The present invention also relates to a method of providing a child resistant locking system for a flip-top closure, the method comprising the steps of: providing a base member with a neck facilitating attachment of the base member to a desired container, and forming a dispensing orifice in the base member communicating with the neck to facilitate dispensing product from a container; forming a cap integral with the base member via a hinge which facilitates pivoting motion of the cap relative to the base member, and the cap being pivotable from an open position to a closed position and from the closed position to the open position; providing the cap with a sealing member which facilitates sealing of the orifice when the cap is in the closed position; incorporating the child resistant locking system, which resists opening of the flip-top container by a child, into the flip-top closure by providing at least one hook member on one of the base member and the cap; and providing at least one latching surface, on the other of the base member and the cap, with the at least one hook member being located to engage with the at least one latching surface to retain the cap in a locked position and resist opening of the flip-top container by a child when the cap is in the closed position.

BRIEF DESCRIPTION OF THE DRAWINGS

The invention will now be described, by way of example, with reference to the accompanying drawings in which:

FIG. 1 is a diagrammatic top plan view of a first embodiment of a flip-top closure with a child resistant packaging system;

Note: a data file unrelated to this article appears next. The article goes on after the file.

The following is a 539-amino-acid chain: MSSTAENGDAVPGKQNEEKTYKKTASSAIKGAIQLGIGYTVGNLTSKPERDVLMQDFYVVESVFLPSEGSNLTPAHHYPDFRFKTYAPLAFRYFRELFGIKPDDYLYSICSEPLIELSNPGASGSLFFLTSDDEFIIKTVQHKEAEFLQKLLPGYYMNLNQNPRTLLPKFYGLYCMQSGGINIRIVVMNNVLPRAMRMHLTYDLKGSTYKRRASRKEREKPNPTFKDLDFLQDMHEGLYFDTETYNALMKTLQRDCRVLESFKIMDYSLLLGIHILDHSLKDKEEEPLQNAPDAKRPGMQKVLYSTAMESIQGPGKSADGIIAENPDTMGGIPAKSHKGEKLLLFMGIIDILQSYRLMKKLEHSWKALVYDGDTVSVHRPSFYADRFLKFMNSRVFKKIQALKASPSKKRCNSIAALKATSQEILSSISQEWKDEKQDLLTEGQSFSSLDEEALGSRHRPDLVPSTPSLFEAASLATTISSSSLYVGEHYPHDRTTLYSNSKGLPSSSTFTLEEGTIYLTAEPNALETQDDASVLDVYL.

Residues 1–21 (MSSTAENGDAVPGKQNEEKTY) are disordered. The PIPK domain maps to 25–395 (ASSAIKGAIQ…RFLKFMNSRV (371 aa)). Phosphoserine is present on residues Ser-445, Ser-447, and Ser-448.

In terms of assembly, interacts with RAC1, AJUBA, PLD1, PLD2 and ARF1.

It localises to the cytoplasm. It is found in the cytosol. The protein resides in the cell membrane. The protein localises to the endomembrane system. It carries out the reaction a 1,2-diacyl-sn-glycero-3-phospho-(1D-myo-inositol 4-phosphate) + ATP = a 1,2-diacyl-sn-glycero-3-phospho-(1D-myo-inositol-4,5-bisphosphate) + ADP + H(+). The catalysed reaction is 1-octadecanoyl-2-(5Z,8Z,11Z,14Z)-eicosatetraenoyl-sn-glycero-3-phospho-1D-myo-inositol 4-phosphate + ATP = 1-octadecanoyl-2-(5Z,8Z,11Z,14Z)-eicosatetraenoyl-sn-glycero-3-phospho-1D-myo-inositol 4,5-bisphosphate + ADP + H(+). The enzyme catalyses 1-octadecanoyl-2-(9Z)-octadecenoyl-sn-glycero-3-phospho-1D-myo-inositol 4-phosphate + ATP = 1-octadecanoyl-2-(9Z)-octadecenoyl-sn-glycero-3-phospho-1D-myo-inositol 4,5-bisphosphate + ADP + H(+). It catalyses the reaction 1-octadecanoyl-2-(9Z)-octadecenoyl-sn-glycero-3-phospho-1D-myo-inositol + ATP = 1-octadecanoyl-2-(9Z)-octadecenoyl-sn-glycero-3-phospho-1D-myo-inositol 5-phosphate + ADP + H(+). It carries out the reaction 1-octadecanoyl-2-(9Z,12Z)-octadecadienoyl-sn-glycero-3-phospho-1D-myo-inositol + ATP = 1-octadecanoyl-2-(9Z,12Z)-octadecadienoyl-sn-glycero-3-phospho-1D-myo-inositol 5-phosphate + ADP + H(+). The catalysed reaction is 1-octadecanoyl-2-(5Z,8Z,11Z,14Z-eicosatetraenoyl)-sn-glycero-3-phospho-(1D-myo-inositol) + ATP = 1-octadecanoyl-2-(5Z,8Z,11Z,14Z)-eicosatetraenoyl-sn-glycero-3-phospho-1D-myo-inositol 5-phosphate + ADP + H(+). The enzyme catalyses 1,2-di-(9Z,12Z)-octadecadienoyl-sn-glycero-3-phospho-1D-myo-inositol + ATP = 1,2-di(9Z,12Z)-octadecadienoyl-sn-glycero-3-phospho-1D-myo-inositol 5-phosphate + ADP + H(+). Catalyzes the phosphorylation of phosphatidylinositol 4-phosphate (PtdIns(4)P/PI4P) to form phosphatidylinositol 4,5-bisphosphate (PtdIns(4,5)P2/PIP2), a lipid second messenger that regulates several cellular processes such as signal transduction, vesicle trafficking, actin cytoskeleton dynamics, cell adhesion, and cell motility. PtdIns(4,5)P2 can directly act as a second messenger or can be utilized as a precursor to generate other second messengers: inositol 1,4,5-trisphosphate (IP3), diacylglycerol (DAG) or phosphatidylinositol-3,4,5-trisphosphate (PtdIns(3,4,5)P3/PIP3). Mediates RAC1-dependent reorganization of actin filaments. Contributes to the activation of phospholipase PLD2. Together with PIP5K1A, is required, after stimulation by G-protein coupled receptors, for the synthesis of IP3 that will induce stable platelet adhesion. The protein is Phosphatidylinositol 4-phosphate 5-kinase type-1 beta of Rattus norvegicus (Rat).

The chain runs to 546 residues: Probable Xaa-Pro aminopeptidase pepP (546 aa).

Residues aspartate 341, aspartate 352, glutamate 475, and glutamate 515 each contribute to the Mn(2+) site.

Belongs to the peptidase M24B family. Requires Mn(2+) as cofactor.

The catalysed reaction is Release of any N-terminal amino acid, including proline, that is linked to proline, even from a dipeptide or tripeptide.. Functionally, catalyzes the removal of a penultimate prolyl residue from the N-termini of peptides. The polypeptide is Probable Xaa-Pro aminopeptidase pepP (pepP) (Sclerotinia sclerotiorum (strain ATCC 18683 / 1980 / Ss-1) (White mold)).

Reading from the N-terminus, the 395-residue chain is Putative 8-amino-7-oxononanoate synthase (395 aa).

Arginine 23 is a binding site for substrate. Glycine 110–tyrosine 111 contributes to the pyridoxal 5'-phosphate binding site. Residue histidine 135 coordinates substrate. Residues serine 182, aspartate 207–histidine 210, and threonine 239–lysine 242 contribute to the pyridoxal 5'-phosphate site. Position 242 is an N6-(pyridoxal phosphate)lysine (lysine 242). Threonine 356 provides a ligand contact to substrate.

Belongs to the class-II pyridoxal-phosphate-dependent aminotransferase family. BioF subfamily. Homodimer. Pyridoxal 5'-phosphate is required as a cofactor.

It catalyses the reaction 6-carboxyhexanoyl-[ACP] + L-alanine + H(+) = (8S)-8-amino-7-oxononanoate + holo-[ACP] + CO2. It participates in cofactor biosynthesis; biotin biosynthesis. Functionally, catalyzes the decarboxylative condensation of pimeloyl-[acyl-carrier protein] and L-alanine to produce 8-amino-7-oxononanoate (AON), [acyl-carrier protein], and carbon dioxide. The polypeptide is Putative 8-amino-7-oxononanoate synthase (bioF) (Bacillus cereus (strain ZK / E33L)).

FIG. 1A is a diagrammatic cross sectional view along section line 1A—1A of FIG. 1;

FIG. 1B is a diagrammatic cross sectional view along section line 1B—1B of FIG. 1;

FIG. 1C is a diagrammatic cross sectional view, along section line 1A—1A of FIG. 1, showing the initial squeezing of the side walls of the cap to disengage the child resistant packaging system;

FIG. 1D is a diagrammatic cross sectional view, along section line 1B—1B of FIG. 1, showing the initial squeezing of the side walls of the cap to disengage the child resistant packaging system;

FIG. 1E is a diagrammatic cross sectional view, along section line 1A—1A of FIG. 1, showing an intermediate, partially pivoted position of cap relative to the base member;

FIG. 1F is a diagrammatic cross sectional view, along section line 1B—1B of FIG. 1, showing an intermediate, partially pivoted position of cap relative to the base member;

FIG. 2 is a diagrammatic top plan view of a second embodiment of the flip-top closure with a child resistant packaging system;

FIG. 2A is a diagrammatic cross sectional view along section line 2A—2A of FIG. 2;

FIG. 2B is a diagrammatic cross sectional view along section line 2B—2B of FIG. 2;

FIG. 2C is a diagrammatic cross sectional view, along section line 2A—2A of FIG. 2, showing the initial squeezing of the side walls of the cap to disengage the child resistant packaging system;

FIG. 2D is a diagrammatic cross sectional view, along section line 2B—2B of FIG. 2, showing the initial squeezing of the side walls of the cap to disengage the child resistant packaging system;

FIG. 2E is a diagrammatic cross sectional view, along section line 2A—2A of FIG. 2, showing an intermediate, partially pivoted position of cap relative to the base member;

FIG. 2F is a diagrammatic cross sectional view, along section line 2B—2B of FIG. 2, showing an intermediate, partially pivoted position of cap relative to the base member;

FIG. 3 is a diagrammatic top plan view of a third embodiment of the flip-top closure with a child resistant packaging system;